I can hear the groans across the interwebs. For most authors, marketing is a grudge job, as bad, or worse, than having to mop the floor (my personal bugbear). And what is it about dishes and laundry that ensure the sink and the clothes basket are never empty? You finish one round and have to start on the next. It’s the same with Instagram, newsletters and other forms of everyday marketing.
Are you reaching for the wine yet?
Comparing everyday marketing to household chores might seem like a bad idea, dropping it into the hated I-don’t-have-time-for-this jobs’ jar. But it is realistic in that it is SOMETHING THAT HAS TO BE DONE, regularly if not every day. Even if you are lucky enough to have an assistant to pass it off to, it still has to be done.
The trick is to find a way to make it manageable. If you are an organized, plotter type of person, create a schedule and allocate specific times to creating content and posting. If you are a pantser, identify topics that you enjoy so that you want to travel down the rabbit hole and share your knowledge. The best is to combine these two approaches – and work smart.
Everyday marketing takes place online. The first thing to do is decide which platforms you want to work with. It would be wonderful to be a guru across all the platforms, but we all have our preferences. Choose a medium that favours your strengths.
Twitter is best for people who are snarky or passionate about public affairs or a particular cause. Instagram and Pinterest are great for visual people who like taking and sharing photos and video. Facebook becomes more visual with each passing year, but it’s also the most social of the online platforms, encouraging interaction and chat. Joining FB groups and participating is a good way to build a support network. Blogs are great for diarists and the detail-orientated. Newsletters are a must for everyone and the best platform for sales talk about new releases, weekend specials, etc. Bookbub and your Amazon author page are also excellent sales vehicles and require hardly any maintenance after set-up, only new book updates. GoodReads is great if you like to review what you read.
You can double up and use content from your social media feeds to flesh out your newsletter. Unless you have a stalker, your followers won’t see every post you write, especially with the constant changes Apps like Facebook make to their algorithms. It is okay to post the same content across different platforms. However, it is best to create an original post on each platform. If you share, people often see only the link and not your content on first sight.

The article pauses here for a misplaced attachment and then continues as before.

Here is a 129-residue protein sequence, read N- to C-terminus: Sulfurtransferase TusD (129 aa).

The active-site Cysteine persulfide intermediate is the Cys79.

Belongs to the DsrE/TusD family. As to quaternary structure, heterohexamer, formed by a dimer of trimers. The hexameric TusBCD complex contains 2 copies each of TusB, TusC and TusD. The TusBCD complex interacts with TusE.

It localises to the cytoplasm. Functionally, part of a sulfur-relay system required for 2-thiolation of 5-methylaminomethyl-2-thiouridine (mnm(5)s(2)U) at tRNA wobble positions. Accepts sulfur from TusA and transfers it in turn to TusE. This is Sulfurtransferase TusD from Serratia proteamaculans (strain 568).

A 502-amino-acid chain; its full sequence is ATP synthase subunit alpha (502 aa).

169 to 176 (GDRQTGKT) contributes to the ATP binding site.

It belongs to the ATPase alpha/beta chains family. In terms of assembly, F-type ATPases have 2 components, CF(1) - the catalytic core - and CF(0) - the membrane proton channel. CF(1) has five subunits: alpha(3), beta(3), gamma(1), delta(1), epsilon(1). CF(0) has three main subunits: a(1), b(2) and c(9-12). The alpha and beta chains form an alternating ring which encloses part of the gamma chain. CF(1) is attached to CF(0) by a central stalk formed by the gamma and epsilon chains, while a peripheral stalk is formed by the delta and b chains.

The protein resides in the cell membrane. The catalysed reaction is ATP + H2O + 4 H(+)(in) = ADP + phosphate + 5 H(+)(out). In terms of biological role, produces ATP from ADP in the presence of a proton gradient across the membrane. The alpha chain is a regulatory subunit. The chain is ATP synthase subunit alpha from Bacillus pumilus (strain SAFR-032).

Next, identify content pillars you can use to create your marketing material. A content pillar is nothing more than a topic you are comfortable with and knowledgeable about. Perhaps you are a research junkie who loves to share your discoveries. Perhaps you have adorable and photogenic pets you like to talk about. Perhaps you love to share what you read. Hobbies are an endless source of material, so if you are passionate about cooking, sewing, gardening, jewellery-making, painting, origami, travel, cliff diving, footy, motor racing, amateur theatre, or sword-fighting, share!
By sharing your passions, you create a connection and rapport with readers without always having to say, ‘Buy my book, buy my book, buy my book.’ People buy from people they know, trust and like. You don’t have to give up your privacy and share your whole life; you decide what to share to help readers can differentiate you from their next-door neighbour and your competition.
Then, decide how much time you can devote to marketing. Every day would be fabulous, but if you can only do it Mondays, Wednesdays and Fridays, that’s good too. Just be consistent and committed.
Finally, there are free tools you can use to schedule and make your life easier. You can set it up so that you spend one afternoon a week creating posts and scheduling them. After that, all you have to do is pop online occasionally to see if you need to respond to anything.
Good free scheduling tools include Hootesuite and Buffer. Both have paid options, but you don’t need them. Canva is great for producing images even if you have never created one before. VSCO is the millennials’ choice for video editing, and I see no reason to argue with them. To learn more about the best free social media online management tools, check out this article: https://www.bluleadz.com/blog/best-free-social-media-management-tools.
If you make marketing fun and easy, it won’t feel like a panic-inducing, intrusive time-thief. As a bonus, you’ll discover like-minded souls you enjoy spending time with.
Coming up in forthcoming posts: bad publicity, what you can learn from a rejection; identifying your sub-genre; publishing trends; paperback vs ebook sales; defining success, and more.
Laura Boon Russell
Laura is a bookaholic and tennis tragic. She became entangled in publishing after reading Georgette Heyer’s These Old Shades and ‘stealing’ The Flame and the Flower by Kathleen Woodiwiss from her father’s bookshelves as a teenager. She has worked as a bookseller, sales rep, publicist and freelance editor. She is forever indebted to the RWA for giving her the courage and the tools to write the stories she wants to tell. She has three books out in the wild: The Millionaire Mountain Climber (Wild Rose Press), Lion Dancing for Love (Wild Rose Press) and The Ten-Step Publicity Plan for Authors (indie).
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